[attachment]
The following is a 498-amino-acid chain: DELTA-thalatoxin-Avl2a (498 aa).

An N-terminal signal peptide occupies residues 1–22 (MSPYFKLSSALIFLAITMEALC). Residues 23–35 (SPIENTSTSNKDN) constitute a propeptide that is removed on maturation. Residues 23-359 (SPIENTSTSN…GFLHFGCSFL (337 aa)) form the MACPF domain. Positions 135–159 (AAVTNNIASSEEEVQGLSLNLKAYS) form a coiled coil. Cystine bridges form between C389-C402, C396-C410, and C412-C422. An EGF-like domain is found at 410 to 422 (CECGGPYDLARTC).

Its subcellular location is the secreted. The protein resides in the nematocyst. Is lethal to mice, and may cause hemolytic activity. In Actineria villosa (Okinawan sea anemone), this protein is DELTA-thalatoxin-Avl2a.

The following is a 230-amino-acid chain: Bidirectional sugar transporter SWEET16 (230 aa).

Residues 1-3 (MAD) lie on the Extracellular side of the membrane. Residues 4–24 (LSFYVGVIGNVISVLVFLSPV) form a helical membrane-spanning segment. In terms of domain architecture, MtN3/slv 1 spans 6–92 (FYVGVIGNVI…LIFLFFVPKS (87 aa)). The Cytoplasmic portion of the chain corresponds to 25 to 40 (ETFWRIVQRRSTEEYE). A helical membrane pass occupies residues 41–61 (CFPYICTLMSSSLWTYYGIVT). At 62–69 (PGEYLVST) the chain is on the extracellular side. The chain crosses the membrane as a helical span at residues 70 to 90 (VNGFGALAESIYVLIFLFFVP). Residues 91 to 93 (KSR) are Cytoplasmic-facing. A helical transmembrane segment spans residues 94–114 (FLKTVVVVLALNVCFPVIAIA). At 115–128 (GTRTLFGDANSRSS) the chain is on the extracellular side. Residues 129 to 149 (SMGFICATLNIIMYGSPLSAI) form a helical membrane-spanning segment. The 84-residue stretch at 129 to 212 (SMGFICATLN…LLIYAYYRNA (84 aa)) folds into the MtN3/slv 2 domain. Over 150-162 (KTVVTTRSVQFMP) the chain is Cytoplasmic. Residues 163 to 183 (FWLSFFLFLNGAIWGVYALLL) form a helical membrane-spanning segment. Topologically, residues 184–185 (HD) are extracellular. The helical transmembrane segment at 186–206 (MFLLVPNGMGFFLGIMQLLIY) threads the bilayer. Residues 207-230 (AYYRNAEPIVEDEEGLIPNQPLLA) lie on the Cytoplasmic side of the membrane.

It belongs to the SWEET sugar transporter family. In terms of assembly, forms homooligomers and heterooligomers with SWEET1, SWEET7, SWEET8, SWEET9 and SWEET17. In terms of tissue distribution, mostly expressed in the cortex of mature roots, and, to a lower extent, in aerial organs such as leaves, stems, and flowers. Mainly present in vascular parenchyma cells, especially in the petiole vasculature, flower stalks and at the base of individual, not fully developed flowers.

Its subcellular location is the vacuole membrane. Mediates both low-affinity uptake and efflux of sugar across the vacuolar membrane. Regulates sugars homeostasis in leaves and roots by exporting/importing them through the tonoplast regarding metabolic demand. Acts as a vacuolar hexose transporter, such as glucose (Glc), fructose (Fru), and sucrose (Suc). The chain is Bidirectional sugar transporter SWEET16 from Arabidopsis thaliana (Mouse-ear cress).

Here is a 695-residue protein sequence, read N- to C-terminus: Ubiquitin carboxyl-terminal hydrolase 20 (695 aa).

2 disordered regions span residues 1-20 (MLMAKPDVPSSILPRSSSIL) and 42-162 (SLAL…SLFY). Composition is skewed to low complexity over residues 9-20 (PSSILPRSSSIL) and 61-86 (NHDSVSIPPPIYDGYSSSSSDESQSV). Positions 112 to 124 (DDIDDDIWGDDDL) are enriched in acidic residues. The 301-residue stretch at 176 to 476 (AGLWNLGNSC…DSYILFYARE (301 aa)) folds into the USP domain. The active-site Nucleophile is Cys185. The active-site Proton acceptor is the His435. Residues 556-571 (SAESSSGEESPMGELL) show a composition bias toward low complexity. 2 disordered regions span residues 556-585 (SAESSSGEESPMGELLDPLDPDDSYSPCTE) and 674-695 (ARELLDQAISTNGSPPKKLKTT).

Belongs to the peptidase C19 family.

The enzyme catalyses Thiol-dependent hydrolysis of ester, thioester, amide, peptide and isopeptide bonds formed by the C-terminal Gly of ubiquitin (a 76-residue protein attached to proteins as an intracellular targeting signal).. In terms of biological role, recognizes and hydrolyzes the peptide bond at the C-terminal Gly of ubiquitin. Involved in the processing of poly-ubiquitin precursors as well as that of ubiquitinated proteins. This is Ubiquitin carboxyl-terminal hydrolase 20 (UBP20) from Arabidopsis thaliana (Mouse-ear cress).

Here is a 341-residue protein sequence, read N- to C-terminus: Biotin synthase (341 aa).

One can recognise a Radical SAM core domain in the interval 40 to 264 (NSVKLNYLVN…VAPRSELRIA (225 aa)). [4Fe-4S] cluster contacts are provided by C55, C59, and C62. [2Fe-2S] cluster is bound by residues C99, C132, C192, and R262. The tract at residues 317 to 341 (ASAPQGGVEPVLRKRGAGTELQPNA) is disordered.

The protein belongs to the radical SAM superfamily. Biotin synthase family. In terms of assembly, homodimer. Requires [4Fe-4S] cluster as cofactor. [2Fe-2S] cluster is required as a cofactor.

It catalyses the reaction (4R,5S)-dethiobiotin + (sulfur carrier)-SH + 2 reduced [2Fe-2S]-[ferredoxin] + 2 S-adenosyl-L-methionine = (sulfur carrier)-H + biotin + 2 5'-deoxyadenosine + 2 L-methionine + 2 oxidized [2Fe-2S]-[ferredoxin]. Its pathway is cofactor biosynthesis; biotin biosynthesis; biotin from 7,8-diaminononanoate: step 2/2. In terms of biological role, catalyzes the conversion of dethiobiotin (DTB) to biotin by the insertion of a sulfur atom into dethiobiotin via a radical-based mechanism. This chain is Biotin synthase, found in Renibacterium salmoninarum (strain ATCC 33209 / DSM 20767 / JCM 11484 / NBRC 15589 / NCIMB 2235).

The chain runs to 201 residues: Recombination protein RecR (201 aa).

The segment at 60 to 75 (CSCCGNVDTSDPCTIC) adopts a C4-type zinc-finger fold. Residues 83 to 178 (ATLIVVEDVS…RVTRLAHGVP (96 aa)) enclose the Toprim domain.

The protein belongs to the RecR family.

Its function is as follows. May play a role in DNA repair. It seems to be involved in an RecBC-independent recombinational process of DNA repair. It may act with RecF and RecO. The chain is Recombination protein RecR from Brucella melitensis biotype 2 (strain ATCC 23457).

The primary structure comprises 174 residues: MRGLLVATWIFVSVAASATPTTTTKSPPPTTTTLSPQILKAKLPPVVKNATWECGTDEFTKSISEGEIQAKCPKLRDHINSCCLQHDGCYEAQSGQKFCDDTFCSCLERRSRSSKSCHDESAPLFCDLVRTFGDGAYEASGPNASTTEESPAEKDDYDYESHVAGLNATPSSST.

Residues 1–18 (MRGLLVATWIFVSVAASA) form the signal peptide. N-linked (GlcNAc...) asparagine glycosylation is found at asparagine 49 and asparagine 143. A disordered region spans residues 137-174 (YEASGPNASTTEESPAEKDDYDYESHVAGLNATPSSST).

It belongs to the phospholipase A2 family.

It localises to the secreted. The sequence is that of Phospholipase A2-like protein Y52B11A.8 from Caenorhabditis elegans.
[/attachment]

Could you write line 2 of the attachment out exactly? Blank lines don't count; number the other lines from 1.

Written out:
An N-terminal signal peptide occupies residues 1–22 (MSPYFKLSSALIFLAITMEALC). Residues 23–35 (SPIENTSTSNKDN) constitute a propeptide that is removed on maturation. Residues 23-359 (SPIENTSTSN…GFLHFGCSFL (337 aa)) form the MACPF domain. Positions 135–159 (AAVTNNIASSEEEVQGLSLNLKAYS) form a coiled coil. Cystine bridges form between C389-C402, C396-C410, and C412-C422. An EGF-like domain is found at 410 to 422 (CECGGPYDLARTC).